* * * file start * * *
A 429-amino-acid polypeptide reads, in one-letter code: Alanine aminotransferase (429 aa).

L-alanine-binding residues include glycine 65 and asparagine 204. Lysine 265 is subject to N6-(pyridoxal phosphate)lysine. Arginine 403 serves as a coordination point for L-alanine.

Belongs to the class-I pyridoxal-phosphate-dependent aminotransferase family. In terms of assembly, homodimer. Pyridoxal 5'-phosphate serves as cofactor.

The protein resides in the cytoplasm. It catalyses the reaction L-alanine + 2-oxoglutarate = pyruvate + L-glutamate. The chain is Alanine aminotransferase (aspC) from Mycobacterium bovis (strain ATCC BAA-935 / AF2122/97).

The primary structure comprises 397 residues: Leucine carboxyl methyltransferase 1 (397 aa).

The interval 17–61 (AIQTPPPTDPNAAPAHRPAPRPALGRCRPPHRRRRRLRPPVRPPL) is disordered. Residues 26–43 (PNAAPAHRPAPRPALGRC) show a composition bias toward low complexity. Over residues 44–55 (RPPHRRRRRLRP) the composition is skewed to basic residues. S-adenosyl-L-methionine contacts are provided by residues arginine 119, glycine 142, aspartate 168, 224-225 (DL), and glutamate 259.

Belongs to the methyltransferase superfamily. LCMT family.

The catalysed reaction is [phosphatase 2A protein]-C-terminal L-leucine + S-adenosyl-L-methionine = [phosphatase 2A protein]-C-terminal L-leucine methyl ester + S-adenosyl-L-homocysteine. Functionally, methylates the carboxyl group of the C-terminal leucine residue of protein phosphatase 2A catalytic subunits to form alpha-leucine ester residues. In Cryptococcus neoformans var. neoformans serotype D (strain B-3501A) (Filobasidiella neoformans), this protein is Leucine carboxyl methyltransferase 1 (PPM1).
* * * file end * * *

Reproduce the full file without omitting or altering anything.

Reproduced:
A 429-amino-acid polypeptide reads, in one-letter code: Alanine aminotransferase (429 aa).

L-alanine-binding residues include glycine 65 and asparagine 204. Lysine 265 is subject to N6-(pyridoxal phosphate)lysine. Arginine 403 serves as a coordination point for L-alanine.

Belongs to the class-I pyridoxal-phosphate-dependent aminotransferase family. In terms of assembly, homodimer. Pyridoxal 5'-phosphate serves as cofactor.

The protein resides in the cytoplasm. It catalyses the reaction L-alanine + 2-oxoglutarate = pyruvate + L-glutamate. The chain is Alanine aminotransferase (aspC) from Mycobacterium bovis (strain ATCC BAA-935 / AF2122/97).

The primary structure comprises 397 residues: Leucine carboxyl methyltransferase 1 (397 aa).

The interval 17–61 (AIQTPPPTDPNAAPAHRPAPRPALGRCRPPHRRRRRLRPPVRPPL) is disordered. Residues 26–43 (PNAAPAHRPAPRPALGRC) show a composition bias toward low complexity. Over residues 44–55 (RPPHRRRRRLRP) the composition is skewed to basic residues. S-adenosyl-L-methionine contacts are provided by residues arginine 119, glycine 142, aspartate 168, 224-225 (DL), and glutamate 259.

Belongs to the methyltransferase superfamily. LCMT family.

The catalysed reaction is [phosphatase 2A protein]-C-terminal L-leucine + S-adenosyl-L-methionine = [phosphatase 2A protein]-C-terminal L-leucine methyl ester + S-adenosyl-L-homocysteine. Functionally, methylates the carboxyl group of the C-terminal leucine residue of protein phosphatase 2A catalytic subunits to form alpha-leucine ester residues. In Cryptococcus neoformans var. neoformans serotype D (strain B-3501A) (Filobasidiella neoformans), this protein is Leucine carboxyl methyltransferase 1 (PPM1).